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Strategic Default and Mortgage Fraud

Econ Focus
Third Quarter 2015
Around the Fed

"Can't Pay or Won't Pay? Unemployment, Negative Equity, and Strategic Default." Kristopher Gerardi, Kyle F. Herkenhoff, Lee E. Ohanian, and Paul S. Willen, Federal Reserve Bank of Boston Working Paper No. 15-13, Sept. 21, 2015.

Since the housing bubble burst, a large body of research has studied homeowners' decisions to default on their mortgages. Contrary to theory, most empirical work has found that unemployment is a weak predictor of default. Using new data from the 2009 and 2011 waves of the University of Michigan's Panel Study of Income Dynamics, however, researchers at the Boston Fed find that households hit by job loss are significantly more likely to default. In the propensity to default, an unemployed household head is equivalent to a 56 percent increase in the loan-to-value (LTV) ratio, and an unemployed spouse is equivalent to a 43 percent increase.

The researchers then compare their data to the "double trigger" model, which holds that negative equity combined with a household shock, such as job loss or divorce, leads to default. They divide the households in their data into those that "can pay" and those that "can't pay" their mortgages. They find that about 81 percent of households the model predicts would default — those with negative equity that can't pay — did continue paying their mortgage, perhaps by liquidating assets such as retirement funds. The researchers also find few instances of "strategic default": Only 1 percent of "can pay" borrowers with negative equity in the sample opted to default.

One implication of their findings is that lenders might be less willing to offer distressed homeowners payment or principal reductions, since lenders' willingness to offer loan modifications increases with the probability of default.

"Owner Occupancy Fraud and Mortgage Performance." Ronel Elul and Sebastian Tilson, Federal Reserve Bank of Philadelphia Working Paper No. 15-45, December 2015.

Recent work by Ronel Elul and Sebastian Tilson of the Philadelphia Fed also examines the mortgage market. They study occupancy fraud, which occurs when borrowers claim they intend to live in a home, not rent it out or resell it quickly. (Banks typically require higher down payments and charge higher interest rates to declared investors.)

Previous research on occupancy fraud in the mortgage market has focused on privately securitized loans and relied on zip-code changes to identify fraudulent investors. Elul and Tilson use a dataset that matches mortgage data from McDash Analytics with Equifax credit bureau data for mortgages originated between 2005 and 2007. This allows them to study loans guaranteed by Fannie Mae, Freddie Mac, and the Federal Housing Administration (FHA) in addition to privately secuĀ­ritized loans, and to identify fraudulent investors who live in the same zip code where they purchased their investment property. They flag as fraudulent those borrowers who do not change their address around the time the mortgage was initiated and who have more than one first-lien mortgage.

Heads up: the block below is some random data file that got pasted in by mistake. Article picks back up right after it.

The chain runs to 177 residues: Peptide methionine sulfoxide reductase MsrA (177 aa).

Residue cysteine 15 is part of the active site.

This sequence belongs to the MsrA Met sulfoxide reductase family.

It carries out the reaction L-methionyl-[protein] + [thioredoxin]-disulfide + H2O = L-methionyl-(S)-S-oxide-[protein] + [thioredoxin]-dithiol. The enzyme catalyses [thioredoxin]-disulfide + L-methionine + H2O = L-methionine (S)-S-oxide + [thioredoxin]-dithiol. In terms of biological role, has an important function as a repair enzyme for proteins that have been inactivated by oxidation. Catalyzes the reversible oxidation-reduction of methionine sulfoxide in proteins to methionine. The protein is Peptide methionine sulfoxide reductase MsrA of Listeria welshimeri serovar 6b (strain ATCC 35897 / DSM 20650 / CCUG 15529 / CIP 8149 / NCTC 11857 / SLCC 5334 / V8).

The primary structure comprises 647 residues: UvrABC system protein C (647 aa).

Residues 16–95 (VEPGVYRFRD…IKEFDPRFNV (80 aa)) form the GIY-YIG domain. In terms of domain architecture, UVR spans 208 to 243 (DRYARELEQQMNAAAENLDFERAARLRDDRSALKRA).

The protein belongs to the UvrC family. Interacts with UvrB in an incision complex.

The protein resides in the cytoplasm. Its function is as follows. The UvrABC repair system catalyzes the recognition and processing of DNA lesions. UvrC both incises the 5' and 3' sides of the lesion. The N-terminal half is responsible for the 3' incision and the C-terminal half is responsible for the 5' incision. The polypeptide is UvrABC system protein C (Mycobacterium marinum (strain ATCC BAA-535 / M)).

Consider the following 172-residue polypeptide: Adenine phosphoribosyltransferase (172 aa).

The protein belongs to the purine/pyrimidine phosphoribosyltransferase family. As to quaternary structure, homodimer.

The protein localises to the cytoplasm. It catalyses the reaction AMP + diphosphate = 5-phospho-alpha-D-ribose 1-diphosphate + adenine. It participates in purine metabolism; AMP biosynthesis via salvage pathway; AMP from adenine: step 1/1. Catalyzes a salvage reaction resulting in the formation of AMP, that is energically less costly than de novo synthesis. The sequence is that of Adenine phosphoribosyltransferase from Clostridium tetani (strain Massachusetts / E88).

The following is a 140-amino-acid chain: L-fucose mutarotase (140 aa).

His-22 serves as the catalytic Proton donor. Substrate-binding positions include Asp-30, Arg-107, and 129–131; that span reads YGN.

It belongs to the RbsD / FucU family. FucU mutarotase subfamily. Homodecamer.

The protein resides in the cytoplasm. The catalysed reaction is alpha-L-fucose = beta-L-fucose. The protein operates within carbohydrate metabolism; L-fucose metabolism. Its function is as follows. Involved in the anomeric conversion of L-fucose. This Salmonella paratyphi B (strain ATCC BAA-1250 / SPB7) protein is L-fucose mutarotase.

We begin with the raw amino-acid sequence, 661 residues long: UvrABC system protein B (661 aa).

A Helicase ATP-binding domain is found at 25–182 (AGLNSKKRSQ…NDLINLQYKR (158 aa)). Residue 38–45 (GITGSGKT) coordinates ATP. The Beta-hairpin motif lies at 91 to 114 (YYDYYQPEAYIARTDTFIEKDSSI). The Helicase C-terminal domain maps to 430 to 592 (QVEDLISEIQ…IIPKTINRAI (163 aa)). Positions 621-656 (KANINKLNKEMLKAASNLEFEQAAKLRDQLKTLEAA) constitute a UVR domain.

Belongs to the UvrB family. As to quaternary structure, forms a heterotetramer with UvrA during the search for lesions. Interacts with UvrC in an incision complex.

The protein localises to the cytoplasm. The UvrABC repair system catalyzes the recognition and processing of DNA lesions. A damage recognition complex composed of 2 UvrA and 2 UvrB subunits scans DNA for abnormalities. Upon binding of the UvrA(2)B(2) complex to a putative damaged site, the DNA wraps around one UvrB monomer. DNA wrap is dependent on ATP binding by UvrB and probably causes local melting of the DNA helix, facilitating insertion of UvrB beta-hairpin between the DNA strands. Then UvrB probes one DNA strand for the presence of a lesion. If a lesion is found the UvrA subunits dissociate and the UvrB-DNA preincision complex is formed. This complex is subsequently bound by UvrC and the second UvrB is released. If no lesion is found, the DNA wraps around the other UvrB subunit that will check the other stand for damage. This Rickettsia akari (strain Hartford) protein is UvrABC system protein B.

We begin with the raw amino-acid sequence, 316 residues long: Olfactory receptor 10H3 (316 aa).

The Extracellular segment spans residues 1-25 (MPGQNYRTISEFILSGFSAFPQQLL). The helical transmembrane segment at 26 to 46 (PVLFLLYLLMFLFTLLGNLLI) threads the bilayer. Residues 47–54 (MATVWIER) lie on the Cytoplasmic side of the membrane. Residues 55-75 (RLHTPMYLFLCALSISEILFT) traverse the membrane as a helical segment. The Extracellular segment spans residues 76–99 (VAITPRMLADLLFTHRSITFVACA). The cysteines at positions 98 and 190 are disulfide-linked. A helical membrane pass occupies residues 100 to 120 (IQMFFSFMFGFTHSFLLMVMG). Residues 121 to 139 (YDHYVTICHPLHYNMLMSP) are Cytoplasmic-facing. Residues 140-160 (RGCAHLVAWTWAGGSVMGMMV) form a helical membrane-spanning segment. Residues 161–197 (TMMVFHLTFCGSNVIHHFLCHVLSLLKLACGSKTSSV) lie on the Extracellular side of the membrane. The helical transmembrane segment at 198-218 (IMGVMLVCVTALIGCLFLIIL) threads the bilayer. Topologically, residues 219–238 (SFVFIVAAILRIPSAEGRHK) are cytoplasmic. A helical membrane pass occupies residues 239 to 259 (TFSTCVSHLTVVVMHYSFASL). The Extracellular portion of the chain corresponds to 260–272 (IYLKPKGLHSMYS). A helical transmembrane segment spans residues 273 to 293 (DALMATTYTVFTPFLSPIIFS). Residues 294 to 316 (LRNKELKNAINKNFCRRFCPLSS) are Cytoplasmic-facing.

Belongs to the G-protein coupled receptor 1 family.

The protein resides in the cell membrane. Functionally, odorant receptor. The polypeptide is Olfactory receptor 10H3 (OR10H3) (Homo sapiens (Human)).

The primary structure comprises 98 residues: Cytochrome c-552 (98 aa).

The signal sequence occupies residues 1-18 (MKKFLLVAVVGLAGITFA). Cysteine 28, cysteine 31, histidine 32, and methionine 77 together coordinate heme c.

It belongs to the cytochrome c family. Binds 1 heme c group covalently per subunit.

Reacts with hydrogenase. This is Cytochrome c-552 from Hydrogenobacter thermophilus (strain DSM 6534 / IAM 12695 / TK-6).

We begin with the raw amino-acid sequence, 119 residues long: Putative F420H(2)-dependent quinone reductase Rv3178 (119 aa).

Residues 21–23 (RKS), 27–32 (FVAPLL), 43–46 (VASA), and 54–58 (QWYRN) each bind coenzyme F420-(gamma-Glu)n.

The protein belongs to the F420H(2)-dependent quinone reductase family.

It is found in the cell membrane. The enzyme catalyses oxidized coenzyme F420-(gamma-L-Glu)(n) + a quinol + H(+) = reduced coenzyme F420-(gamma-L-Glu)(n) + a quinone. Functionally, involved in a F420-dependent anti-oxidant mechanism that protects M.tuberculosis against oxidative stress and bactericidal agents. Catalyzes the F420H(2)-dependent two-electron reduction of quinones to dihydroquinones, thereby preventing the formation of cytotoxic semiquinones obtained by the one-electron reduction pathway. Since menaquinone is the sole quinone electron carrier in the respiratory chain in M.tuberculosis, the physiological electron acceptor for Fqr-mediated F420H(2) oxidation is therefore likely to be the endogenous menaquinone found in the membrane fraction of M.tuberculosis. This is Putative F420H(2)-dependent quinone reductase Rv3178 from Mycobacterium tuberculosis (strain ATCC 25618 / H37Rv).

Overall, 6.1 percent of the loans in the sample were taken out by fraudulent investors. The share was much higher — 39.2 percent — in the "bubble states" of Arizona, California, Florida, and Nevada. Fraudulent investors were nearly twice as likely to default as honest owner-occupants or declared investors. Those defaults were likely to be strategic: Elul and Tilson find that among all seriously delinquent borrowers, fraudulent investors had much more liquidity as measured by bank card utilization than owner occupants and were more likely to be current on their bank card payments. The authors conclude that fraudulent pledges to live in mortgaged homes played an important role in the housing boom and bust.

"Underemployment in the Early Careers of College Graduates Following the Great Recession." Jaison R. Abel and Richard Dietz, Federal Reserve Bank of New York Staff Report No. 749, December 2015.

The "college-educated barista" was a popular stereotype after the Great Recession. In a recent paper, however, economists at the New York Fed show that while many college graduates were underemployed — that is, working in jobs that do not require a college degree — most were not working in low-skill service jobs.

Underemployment is not a new phenomenon. Since 1990, about one-third of all college graduates have been underemployed. Following the Great Recession, the underemployment rate for recent college graduates rose to more than 46 percent, from a low of about 37 percent in the early 2000s. Abel and Dietz find that between 2009 and 2013, about 40 percent of underemployed workers were in relatively high-paying jobs, making more than $50,000 per year. Still, nearly one-fifth of underemployed recent college graduates (around 9 percent of all recent graduates) were employed in low-skill service jobs, making around minimum wage.

Some college graduates are more prone to underemployment than others. Graduates who majored in a field that provides occupation-specific training, such as nursing, or emphasizes quantitative skills, such as engineering or accounting, are much less likely to be underemployed. For many workers, underemployment is a temporary phase, as they transition to college-level jobs by their late 20s.

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